A small town in northwestern Ontario is facing a big question: How to determine whether people in the community want to host a site that would store nearly 5.5 million spent nuclear fuel bundles from across Canada.
The issue’s been ongoing for years in Ignace, with a population of about 1,300, 250 kilometres northwest of Thunder Bay. But now, it’s one of two communities left in the search by Canada’s Nuclear Waste Management Organization (NWMO) to find a host community for its proposed deep geological repository.
Canada’s nuclear electricity producers created the non-profit in 2002. It’s responsible for coming up with a long-term management plan for Canada’s used nuclear fuel. The fuel bundles are about the size of a fire log, and each bundle holds about 20 kilograms of uranium. The final two sites for the proposed storage facility are in Ignace and South Bruce, about 100 kilometres from Kitchener.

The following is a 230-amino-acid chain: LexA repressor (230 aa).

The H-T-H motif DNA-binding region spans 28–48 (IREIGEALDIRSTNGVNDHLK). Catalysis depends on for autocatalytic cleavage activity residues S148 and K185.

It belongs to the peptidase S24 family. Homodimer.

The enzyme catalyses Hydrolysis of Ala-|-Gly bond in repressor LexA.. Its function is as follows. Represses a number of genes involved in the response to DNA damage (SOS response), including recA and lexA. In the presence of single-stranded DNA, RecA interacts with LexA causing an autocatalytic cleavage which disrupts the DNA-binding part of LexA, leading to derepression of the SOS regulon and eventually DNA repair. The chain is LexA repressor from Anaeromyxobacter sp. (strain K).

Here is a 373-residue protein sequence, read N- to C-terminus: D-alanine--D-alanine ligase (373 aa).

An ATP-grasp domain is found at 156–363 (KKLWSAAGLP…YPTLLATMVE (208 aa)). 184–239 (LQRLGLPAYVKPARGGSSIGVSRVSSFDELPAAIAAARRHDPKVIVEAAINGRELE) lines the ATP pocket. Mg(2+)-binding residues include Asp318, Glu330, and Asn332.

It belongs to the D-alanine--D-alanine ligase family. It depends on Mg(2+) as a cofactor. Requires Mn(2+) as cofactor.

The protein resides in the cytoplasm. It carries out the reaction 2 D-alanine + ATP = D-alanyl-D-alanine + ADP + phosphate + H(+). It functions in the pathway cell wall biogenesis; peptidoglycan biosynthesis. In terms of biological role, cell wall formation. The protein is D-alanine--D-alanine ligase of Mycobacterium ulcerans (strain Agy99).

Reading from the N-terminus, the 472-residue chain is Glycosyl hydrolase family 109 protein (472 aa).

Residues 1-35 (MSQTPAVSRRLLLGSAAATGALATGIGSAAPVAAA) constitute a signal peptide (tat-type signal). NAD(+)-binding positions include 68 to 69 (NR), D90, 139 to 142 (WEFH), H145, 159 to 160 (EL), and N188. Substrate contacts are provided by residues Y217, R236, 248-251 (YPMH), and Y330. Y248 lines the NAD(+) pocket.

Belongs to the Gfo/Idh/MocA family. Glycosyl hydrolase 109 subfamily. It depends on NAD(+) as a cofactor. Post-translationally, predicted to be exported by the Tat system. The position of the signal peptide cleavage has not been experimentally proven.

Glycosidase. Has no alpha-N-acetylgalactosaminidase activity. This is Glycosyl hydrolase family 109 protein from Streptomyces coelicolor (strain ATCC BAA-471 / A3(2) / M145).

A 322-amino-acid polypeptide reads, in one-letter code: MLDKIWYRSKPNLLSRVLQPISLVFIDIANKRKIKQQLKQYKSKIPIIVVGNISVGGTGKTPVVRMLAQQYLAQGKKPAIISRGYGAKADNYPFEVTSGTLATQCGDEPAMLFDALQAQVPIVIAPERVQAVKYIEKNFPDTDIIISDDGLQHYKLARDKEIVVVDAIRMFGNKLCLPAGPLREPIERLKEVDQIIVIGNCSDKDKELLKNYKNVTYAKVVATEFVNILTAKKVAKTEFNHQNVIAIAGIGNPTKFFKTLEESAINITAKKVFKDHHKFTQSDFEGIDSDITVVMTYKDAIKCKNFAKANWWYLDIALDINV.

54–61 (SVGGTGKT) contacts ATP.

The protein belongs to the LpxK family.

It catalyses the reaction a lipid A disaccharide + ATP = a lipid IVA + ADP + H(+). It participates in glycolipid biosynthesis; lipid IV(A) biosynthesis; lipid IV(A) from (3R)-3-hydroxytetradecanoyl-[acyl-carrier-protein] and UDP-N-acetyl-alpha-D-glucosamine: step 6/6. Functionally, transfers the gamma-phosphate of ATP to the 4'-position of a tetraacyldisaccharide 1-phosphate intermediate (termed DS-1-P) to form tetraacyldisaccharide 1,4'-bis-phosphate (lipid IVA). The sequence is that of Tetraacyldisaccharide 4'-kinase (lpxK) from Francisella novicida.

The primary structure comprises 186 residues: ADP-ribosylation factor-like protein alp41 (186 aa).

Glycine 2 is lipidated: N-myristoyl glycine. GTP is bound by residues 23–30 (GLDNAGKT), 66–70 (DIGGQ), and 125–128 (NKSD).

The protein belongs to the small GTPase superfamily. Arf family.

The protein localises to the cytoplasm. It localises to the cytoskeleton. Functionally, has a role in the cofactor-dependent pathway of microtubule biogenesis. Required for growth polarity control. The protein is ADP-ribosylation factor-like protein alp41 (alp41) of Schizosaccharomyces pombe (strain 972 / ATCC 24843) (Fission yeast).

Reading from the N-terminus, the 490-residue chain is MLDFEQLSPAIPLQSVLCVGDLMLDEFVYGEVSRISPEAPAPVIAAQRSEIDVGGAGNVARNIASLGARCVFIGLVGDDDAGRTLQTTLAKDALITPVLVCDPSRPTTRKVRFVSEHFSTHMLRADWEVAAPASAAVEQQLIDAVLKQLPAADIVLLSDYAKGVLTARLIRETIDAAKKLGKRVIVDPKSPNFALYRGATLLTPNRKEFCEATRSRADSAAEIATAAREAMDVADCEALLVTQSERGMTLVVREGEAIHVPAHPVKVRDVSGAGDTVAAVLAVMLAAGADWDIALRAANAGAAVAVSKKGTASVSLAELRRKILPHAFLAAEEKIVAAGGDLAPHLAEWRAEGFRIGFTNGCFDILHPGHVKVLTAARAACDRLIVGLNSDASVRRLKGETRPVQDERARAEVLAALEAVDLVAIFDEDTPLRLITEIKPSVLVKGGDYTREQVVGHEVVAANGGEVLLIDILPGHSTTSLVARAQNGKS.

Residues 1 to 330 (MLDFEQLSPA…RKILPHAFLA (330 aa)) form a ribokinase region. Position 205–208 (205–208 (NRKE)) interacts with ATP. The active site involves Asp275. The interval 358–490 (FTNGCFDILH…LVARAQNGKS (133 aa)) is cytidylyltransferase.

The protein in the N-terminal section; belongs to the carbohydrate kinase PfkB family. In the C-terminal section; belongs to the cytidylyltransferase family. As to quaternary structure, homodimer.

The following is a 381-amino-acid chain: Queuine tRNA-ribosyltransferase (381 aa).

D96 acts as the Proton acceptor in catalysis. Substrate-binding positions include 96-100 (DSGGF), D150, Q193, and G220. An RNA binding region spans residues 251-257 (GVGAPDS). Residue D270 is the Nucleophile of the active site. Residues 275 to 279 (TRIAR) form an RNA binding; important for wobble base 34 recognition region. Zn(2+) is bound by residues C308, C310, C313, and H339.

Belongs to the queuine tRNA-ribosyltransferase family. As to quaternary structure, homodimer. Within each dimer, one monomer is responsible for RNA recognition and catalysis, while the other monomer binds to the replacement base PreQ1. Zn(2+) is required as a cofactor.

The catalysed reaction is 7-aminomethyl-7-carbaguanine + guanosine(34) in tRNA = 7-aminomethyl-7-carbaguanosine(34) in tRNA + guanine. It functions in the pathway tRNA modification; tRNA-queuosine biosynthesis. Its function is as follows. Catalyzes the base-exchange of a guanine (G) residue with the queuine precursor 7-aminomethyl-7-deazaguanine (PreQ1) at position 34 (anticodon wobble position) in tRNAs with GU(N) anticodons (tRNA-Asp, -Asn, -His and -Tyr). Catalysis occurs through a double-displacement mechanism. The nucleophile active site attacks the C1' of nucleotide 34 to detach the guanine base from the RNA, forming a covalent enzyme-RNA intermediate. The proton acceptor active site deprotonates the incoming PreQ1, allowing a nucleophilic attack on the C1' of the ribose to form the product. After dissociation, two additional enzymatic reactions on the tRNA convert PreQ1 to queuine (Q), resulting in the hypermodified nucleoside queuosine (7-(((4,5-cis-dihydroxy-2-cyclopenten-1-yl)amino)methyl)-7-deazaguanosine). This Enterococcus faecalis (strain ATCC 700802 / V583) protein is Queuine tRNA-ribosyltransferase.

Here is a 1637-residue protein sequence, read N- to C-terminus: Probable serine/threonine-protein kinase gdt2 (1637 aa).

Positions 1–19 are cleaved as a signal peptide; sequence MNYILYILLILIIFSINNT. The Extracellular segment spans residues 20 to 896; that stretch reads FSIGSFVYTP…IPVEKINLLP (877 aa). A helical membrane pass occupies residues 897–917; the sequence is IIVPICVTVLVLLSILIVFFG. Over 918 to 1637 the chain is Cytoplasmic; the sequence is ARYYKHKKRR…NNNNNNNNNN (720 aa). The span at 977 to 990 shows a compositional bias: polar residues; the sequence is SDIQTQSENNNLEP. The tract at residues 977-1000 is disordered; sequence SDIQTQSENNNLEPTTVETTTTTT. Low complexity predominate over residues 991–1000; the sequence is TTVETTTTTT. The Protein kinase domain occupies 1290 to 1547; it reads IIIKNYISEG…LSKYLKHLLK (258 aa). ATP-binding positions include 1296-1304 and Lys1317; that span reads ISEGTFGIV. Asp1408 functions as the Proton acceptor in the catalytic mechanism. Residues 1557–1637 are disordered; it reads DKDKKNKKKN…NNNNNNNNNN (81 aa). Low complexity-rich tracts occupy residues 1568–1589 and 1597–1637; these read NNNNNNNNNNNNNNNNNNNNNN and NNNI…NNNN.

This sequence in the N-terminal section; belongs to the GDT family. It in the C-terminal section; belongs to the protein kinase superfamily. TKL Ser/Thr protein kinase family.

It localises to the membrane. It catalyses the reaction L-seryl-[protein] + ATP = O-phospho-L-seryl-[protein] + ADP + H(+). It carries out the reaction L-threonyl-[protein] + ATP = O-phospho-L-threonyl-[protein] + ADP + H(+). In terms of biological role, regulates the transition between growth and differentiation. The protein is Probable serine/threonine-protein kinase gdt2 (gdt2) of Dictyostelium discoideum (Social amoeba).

A spokesperson for the NWMO said that unless the community is willing to host the site, the project won’t go ahead. Organization officials have repeatedly said they welcome public discourse and debate, while promising a safe solution in line with international best practices.
For the rest of this article: https://www.cbc.ca/news/canada/thunder-bay/ignace-nuclear-decision-1.6284967